Fiona Bruce will present a special edition of Antiques Roadshow this Sunday. Here expert Siobhan Tyrell tells the remarkable story of Lady Dorothie Feilding, an intrepid World War One ambulance driver
The artefacts in the Antiques Roadshow World War One special, presented by Fiona Bruce from Etaples Military Cemetery in France, tell moving stories from the war – from the Private Ryan-style account of a trumpeter sent home after his siblings had been killed to a handwritten page from a radio operator’s signal pad announcing the end of hostilities.
One of the most remarkable is that of Lady Dorothie Feilding, a British aristocrat who was decorated by three countries for her work as an ambulance driver on the front line.
Here, Antiques Roadshow expert Siobhan Tyrell, who examines Feilding’s medals in the one-off special, tells us the story of Lady Dorothie Feilding…
“Lady Dorothie is one of those almost forgotten women of the First World War who really need to be talked about. She was the second daughter of the Earl of Denbigh, so she was born into a very old, aristocratic family. Three months into the war she was living in a damp, cold cellar. She wasn’t used to that but she absolutely flung herself into this cause.”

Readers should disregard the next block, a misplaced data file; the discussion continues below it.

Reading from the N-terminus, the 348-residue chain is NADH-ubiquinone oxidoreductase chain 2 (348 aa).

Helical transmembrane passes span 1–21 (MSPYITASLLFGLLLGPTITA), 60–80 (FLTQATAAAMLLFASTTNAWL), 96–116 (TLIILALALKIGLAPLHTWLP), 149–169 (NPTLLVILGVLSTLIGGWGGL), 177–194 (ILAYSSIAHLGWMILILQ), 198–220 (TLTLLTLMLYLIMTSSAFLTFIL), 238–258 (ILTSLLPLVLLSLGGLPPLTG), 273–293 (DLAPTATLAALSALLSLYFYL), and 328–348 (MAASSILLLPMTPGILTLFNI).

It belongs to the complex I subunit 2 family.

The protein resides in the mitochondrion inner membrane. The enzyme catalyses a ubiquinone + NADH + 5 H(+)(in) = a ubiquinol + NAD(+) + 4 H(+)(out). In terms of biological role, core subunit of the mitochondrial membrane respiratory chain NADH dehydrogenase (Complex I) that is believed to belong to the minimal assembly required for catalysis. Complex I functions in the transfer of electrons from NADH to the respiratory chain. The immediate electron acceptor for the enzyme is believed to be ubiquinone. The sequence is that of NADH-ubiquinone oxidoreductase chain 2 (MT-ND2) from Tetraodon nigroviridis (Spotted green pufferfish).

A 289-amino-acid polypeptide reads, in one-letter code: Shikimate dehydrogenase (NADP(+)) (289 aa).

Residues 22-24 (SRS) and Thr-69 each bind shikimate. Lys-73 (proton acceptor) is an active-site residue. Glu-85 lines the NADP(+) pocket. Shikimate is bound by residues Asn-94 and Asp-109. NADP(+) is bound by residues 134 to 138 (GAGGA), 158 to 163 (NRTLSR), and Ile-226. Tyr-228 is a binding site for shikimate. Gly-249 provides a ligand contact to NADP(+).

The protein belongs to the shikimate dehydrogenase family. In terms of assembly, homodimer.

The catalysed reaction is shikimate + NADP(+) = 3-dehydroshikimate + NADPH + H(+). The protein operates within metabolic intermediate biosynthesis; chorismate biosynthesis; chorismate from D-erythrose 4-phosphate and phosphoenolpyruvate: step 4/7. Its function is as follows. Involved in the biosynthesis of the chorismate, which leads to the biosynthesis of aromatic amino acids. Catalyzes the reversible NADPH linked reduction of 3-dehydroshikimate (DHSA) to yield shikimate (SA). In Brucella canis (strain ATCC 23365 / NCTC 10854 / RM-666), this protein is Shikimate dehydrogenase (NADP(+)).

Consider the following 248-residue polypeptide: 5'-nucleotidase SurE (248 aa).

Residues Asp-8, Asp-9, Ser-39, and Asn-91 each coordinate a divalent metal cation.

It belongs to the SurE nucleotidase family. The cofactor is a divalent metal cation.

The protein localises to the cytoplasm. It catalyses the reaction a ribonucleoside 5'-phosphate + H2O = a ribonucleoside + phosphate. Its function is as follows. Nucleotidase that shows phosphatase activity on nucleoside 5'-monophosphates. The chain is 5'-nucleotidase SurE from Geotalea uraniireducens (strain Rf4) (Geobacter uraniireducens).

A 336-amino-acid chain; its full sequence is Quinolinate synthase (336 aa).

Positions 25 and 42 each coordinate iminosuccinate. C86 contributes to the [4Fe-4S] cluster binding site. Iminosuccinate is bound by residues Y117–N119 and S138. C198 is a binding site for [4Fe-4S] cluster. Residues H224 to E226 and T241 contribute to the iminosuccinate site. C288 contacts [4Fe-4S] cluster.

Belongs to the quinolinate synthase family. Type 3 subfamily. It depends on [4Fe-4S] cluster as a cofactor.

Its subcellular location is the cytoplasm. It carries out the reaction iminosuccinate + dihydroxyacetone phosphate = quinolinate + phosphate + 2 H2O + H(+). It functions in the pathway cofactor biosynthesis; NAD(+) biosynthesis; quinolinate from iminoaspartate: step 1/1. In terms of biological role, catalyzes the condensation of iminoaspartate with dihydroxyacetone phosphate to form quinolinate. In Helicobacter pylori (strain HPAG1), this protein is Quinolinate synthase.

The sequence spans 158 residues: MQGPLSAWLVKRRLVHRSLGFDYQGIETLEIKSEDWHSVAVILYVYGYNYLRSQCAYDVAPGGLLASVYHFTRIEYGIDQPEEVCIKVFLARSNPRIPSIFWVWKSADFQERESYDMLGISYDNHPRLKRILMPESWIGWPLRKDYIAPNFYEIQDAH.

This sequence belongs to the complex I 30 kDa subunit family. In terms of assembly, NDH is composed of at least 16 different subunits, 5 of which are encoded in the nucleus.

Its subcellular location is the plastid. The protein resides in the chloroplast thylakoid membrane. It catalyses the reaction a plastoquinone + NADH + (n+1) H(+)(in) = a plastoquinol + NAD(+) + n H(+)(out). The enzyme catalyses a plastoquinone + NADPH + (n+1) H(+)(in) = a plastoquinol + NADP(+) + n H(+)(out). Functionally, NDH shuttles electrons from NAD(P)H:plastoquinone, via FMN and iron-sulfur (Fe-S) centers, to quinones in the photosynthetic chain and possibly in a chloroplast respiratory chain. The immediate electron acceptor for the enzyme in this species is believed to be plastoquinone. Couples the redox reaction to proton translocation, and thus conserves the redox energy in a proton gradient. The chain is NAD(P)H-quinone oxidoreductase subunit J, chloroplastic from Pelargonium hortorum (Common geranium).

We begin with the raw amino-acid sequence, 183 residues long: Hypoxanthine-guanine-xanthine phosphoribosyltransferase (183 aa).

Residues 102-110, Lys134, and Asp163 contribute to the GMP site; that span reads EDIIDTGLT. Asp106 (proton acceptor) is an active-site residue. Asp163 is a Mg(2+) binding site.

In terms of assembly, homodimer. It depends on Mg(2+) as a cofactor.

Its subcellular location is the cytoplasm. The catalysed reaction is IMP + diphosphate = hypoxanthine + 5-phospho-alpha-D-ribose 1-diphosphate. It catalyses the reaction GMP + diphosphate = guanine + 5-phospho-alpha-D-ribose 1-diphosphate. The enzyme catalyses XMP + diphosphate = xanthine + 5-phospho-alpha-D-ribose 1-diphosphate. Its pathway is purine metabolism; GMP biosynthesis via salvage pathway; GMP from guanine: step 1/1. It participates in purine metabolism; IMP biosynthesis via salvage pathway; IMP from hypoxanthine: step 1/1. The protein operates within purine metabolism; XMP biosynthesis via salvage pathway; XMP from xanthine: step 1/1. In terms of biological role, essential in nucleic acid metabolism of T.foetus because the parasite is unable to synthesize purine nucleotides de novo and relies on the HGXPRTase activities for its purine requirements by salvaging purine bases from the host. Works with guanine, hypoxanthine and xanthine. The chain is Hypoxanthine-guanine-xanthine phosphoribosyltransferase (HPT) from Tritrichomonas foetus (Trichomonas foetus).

“She joined an ambulance unit that was set up by Dr Hector Munro, who was a bit of an eccentric and quite a feminist at a time when it was frowned upon to be associated with feminism and the suffragette movement. He advertised for ‘adventurous young ladies’ to join an ambulance driving corps. There were 200 applicants who were whittled down to four.”
“The British army didn’t like to see women on the front line. So the unit joined the Belgian army and Dorothie saw the most horrific things. The overall feeling I have is that she absolutely had no fear – she just got on with it.”
“She was the first female recipient of the Military Medal. it was awarded for bravery in the field – for her frontline work under fire. She was also awarded the Croix de Guerre – a similar French award – and the Belgian Order of Leopold.”
“Lady Dorothie was fiercely patriotic and wanted to do her bit. But part of her motivation was also to prove that women could do this. That’s also why Dr Hector Munro had started this unit, almost as an experiment to show that women could step up to the cause and prove themselves.”
Antiques Roadshow World War One Special is on BBC1 on Sunday 4 November at 6pm